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Park51 — a symbol of American values

September 1, 2010, 5:15 pm | Posted by Dan Nejfelt

FPL held a press teleconference today featuring national security experts and diverse faith leaders making a compelling argument in favor of the Park51 Islamic Center and mosque near Ground Zero: the project not only has the legal right to move forward, it should be encouraged to do so because it would promote national security and embody American values of pluralism, religious liberty and interfaith cooperation.

Speakers included national security experts Matthew Alexander, a former high-level military interrogator in Iraq, and Andrew Bacevich, a nationally recognized expert on the military and international relations, as well as powerful voices (and strong allies!) from the faith community – Simon Greer of Jewish Funds for Justice, Lisa Sharon Harper of New York Faith & Justice, and David Gushee of the New Evangelical Partnership for the Common Good. (Full-length audio of the call is here.) Individually and as a group, they made a compelling case in support of the Park51 Islamic Center, and gave political opportunists who have used fear-mongering rhetoric to stoke opposition to the mosque the stinging rebuke they deserve. Quotes from each of the speakers are after the jump:

Matthew Alexander:

“Park51 would be a powerful symbol of U.S. tolerance and freedom that will stand in direct contradiction to al Qaeda’s narrative that Americans hate Muslims. As a symbol, its construction demonstrates that the U.S. is not at war with Islam and that Muslims are welcome in America. It communicates a message of moderation that stands in stark contrast to al Qaeda’s bankrupt ideology. Symbols like this matter. Abu Ghraib, Guantanamo Bay and the policy of torture and abuse handed al Qaeda its number one recruiting tool. Those who think al Qaeda will not be able to spin this controversy to their advantage are disastrously mistaken.”

Lisa Sharon Harper:

“As a New Yorker, I feel this debate in a very personal way–the area where Park51 is being proposed is not on Ground Zero. It is in a quiet community that has had an active Muslim population for centuries. The Muslims in the community have loved their neighborhood. They have loved their neighbors. We cannot allow Al Qaeda to gut us of our soul. We need this community center and mosque. It is America’s opportunity to put the words of Jesus to work. It is our opportunity to love our neighbors back.”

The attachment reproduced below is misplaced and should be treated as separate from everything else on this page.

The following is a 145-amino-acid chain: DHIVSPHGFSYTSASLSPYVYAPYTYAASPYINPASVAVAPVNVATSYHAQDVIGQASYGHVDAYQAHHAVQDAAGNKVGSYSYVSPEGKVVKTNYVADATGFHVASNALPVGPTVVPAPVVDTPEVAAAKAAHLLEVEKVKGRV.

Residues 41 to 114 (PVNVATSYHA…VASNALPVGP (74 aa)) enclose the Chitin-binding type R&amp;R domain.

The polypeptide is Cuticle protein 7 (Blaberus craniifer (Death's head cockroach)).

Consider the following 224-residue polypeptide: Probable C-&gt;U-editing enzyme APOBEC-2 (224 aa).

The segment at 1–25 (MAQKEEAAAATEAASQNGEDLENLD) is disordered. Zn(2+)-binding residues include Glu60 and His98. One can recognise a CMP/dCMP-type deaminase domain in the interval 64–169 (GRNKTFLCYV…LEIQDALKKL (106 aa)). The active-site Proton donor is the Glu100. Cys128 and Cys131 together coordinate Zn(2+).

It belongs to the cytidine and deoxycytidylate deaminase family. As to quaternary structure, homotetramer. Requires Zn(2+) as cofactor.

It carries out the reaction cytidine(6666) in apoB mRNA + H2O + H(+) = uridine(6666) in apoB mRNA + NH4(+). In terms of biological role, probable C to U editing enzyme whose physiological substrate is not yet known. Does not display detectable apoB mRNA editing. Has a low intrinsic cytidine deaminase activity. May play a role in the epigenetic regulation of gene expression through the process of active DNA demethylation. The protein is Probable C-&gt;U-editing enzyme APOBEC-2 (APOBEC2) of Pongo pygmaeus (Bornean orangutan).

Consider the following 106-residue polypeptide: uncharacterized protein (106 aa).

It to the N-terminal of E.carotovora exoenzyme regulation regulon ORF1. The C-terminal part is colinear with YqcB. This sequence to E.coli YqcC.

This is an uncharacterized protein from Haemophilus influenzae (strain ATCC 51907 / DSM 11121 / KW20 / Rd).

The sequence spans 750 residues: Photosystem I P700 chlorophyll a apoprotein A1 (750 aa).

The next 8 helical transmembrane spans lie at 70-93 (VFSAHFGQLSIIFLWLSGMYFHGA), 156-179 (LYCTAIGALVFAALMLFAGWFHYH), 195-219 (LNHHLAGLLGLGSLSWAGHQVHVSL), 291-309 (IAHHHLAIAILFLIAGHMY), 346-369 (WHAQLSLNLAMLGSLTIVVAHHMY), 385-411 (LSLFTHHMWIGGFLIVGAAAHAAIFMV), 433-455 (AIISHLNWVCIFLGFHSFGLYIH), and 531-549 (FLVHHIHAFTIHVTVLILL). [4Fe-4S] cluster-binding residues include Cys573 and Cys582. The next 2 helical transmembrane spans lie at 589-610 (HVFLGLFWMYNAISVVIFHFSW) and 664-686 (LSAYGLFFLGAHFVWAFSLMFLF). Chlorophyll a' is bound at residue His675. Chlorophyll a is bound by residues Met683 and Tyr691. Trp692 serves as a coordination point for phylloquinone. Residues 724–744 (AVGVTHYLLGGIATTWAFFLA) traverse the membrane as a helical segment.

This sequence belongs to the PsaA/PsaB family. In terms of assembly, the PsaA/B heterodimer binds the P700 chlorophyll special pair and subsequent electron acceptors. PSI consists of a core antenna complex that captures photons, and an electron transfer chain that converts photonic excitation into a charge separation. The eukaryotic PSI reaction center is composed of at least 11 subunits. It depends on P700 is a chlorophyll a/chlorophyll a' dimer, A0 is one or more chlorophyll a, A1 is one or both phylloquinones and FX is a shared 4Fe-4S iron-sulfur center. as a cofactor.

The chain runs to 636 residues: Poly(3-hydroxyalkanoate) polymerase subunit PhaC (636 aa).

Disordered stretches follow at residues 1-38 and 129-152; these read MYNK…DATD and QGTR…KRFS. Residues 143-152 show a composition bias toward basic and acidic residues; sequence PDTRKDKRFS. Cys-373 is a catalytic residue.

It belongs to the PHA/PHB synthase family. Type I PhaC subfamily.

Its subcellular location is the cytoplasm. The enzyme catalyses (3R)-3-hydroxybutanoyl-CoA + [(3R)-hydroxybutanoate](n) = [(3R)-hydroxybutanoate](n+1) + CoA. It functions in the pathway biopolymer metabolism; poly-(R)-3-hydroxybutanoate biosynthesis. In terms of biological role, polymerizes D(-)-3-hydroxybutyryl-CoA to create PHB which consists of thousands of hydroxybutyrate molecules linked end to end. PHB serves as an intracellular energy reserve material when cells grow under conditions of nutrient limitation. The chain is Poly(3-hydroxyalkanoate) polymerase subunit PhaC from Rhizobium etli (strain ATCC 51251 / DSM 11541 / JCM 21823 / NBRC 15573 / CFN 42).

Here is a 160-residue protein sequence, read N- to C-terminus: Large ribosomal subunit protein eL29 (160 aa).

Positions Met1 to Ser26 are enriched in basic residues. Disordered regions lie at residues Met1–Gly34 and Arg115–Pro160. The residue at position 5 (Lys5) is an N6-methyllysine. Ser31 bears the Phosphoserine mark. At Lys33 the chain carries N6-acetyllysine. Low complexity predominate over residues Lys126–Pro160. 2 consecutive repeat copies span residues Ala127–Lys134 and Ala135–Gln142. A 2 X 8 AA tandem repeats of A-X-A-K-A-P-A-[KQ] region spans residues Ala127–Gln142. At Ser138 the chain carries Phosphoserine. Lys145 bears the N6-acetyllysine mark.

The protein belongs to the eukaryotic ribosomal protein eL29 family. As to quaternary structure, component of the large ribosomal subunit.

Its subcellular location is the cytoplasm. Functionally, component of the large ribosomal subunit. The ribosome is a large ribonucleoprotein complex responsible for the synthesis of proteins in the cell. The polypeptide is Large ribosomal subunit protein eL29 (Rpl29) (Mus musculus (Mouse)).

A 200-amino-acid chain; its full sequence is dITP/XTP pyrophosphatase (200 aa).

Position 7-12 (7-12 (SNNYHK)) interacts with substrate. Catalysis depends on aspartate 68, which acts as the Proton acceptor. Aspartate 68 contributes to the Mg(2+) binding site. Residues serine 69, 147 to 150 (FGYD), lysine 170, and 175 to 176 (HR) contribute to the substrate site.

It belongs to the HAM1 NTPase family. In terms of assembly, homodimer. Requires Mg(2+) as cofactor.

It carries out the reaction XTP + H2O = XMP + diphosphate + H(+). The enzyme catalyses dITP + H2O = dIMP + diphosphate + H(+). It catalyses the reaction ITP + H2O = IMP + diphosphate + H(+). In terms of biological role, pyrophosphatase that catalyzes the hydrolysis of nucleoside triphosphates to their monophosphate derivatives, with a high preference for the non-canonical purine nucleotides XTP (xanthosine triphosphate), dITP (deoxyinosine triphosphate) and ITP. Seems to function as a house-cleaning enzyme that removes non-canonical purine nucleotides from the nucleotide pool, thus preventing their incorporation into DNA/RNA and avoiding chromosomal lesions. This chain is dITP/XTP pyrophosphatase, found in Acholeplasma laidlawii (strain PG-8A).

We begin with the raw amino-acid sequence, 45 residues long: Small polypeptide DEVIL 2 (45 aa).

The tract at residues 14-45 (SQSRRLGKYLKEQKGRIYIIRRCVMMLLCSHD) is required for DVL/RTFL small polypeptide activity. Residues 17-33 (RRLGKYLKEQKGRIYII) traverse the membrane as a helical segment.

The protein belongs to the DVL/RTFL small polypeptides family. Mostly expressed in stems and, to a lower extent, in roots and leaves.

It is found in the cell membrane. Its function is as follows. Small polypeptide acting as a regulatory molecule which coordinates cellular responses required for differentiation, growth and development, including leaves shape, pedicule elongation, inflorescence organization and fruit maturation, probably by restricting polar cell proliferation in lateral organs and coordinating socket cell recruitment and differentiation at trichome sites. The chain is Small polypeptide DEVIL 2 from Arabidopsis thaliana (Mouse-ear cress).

David Gushee:

“We seem to be in a fight over what 9/11 is to mean in this country over the long term. We should remember that in the aftermath of 9/11, America came together in a show of unity and cooperation. Let’s hold our political leaders, and ourselves, accountable for returning to that spirit. 9/11 cannot be taken to mean a permanent state of fear, anger, and grief, nor the directing of all of that at our fellow Muslims.”

Simon Greer:

“As a minority community with a history of persecution and exclusion at the hands of the majority, how can we not appreciate the dangers of a society in which it is acceptable to persecute and exclude minority communities, in which the individual is always placed over the collective? Our safety and security and prosperity in this country are directly related to the success we have had, with others, at making the United States a more inclusive place, with more interconnected communities.”

Andrew Bacevich:

“Speaking as a Catholic – a religion subject to considerable discrimination – I cherish the fact that I can be a full citizen and also be committed to my faith tradition. I find it unacceptable and deeply un-American to deny adherents of other faith traditions the freedoms I have enjoyed. Whether intentionally or not, the contrived mosque controversy wrongly and wrong-headedly conveys the impression that the United States views Islam itself as a national security threat.”

Other quotes and more information here: http://faithinpubliclife.org/content/press/2010/09/faith_leaders_national_securit.html

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